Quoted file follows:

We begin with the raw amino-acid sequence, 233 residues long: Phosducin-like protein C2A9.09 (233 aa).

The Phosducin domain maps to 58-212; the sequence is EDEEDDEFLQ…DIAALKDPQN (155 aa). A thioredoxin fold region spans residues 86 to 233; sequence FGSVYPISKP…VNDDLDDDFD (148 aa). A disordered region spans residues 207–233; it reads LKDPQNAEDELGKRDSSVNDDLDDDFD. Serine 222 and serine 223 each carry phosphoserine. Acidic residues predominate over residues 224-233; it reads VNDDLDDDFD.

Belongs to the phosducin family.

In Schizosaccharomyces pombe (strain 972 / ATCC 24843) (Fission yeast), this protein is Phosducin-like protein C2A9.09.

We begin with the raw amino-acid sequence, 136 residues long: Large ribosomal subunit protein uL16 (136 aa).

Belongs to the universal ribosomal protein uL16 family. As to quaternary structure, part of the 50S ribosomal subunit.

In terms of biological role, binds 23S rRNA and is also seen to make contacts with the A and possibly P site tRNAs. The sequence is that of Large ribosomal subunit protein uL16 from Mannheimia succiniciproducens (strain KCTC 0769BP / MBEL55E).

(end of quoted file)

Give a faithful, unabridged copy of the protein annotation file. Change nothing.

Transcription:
We begin with the raw amino-acid sequence, 233 residues long: Phosducin-like protein C2A9.09 (233 aa).

The Phosducin domain maps to 58-212; the sequence is EDEEDDEFLQ…DIAALKDPQN (155 aa). A thioredoxin fold region spans residues 86 to 233; sequence FGSVYPISKP…VNDDLDDDFD (148 aa). A disordered region spans residues 207–233; it reads LKDPQNAEDELGKRDSSVNDDLDDDFD. Serine 222 and serine 223 each carry phosphoserine. Acidic residues predominate over residues 224-233; it reads VNDDLDDDFD.

Belongs to the phosducin family.

In Schizosaccharomyces pombe (strain 972 / ATCC 24843) (Fission yeast), this protein is Phosducin-like protein C2A9.09.

We begin with the raw amino-acid sequence, 136 residues long: Large ribosomal subunit protein uL16 (136 aa).

Belongs to the universal ribosomal protein uL16 family. As to quaternary structure, part of the 50S ribosomal subunit.

In terms of biological role, binds 23S rRNA and is also seen to make contacts with the A and possibly P site tRNAs. The sequence is that of Large ribosomal subunit protein uL16 from Mannheimia succiniciproducens (strain KCTC 0769BP / MBEL55E).